Adherence is affected by the medication day supply.2,3 Proponents of the 90-day drug dispensing policy argue that adherence is improved with a 90-day supply, which is also necessary for maintaining or controlling chronic diseases. However, high levels of medication wastage may attenuate this benefit to the healthcare system if the patient is intolerant to the drug therapy, which results in increased wastage. This is especially important with high-cost medications such as aripiprazole, which can cost $900 to $1350 per 90-day supply.
The relationship between adherence and increasing the day supply of aripiprazole will need to be examined in order to determine the benefits of using a 90-day drug dispensing policy. From the perspective of a healthcare system concerned with increasing prescription costs, reducing drug wastage of high-cost agents is a critical goal to an already budget-constrained system. Determining which medications should be allowed a 90-day supply will require local pharmacy and therapeutics committees to analyze the projected drug wastage, operational costs, and clinical implications for their respective institutions or health systems.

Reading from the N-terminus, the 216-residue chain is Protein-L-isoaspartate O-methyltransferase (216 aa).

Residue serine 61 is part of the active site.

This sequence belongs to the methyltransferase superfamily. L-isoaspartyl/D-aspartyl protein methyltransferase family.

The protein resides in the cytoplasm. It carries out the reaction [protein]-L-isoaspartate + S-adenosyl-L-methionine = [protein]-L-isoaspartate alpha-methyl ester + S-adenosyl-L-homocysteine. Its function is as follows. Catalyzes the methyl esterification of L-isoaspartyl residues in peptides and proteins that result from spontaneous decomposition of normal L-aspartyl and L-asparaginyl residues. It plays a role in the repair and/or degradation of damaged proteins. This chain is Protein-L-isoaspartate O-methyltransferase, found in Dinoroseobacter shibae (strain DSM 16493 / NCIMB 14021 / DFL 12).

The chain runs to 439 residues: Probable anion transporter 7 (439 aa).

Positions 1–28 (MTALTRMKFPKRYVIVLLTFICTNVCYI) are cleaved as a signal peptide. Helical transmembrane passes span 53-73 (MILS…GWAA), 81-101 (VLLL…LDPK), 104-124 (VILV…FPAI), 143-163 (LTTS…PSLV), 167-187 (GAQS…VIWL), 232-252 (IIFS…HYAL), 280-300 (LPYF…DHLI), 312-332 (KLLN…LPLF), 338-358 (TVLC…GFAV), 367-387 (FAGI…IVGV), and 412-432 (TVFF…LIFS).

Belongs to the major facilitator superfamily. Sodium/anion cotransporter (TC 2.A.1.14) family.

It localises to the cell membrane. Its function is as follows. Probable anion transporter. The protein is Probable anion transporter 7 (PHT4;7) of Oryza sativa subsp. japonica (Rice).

Alternatively, having an initial fill policy of 30 days to demonstrate tolerance may identify patients who are less likely to be nonadherent and wasteful with their medication. Several other studies have noted the utilization of 14-day supplies for new starts of high-cost agents that are known for high rates of adverse events. One VA study reported dispensing an initial 14-day supply of dabigatran (Pradaxa) to ensure tolerance prior to dispensing larger quantities.14 Other healthcare systems and pharmacy benefits management companies have reported taking similar initial 14-day supply approaches with oral oncology agents, reporting both cost savings and increases in adherence.15,16 In all cases, the smaller supply was given in conjunction with a more intensive followup process to ensure tolerance and adherence.
There were several limitations to our analysis. First, this study was performed on the veteran population, which may limit generalizability to a nonveteran population. The VA is an integrated system that utilizes mail order pharmacies that may offer advantages in terms of reduced dispensing and staff costs compared with individual community pharmacies; therefore, the costs associated with dispensing and staffing may not reflect those of the community. In addition, it is uncertain how adherence in a veteran population compares with the nonveteran population, which may or may not affect the external validity of our results.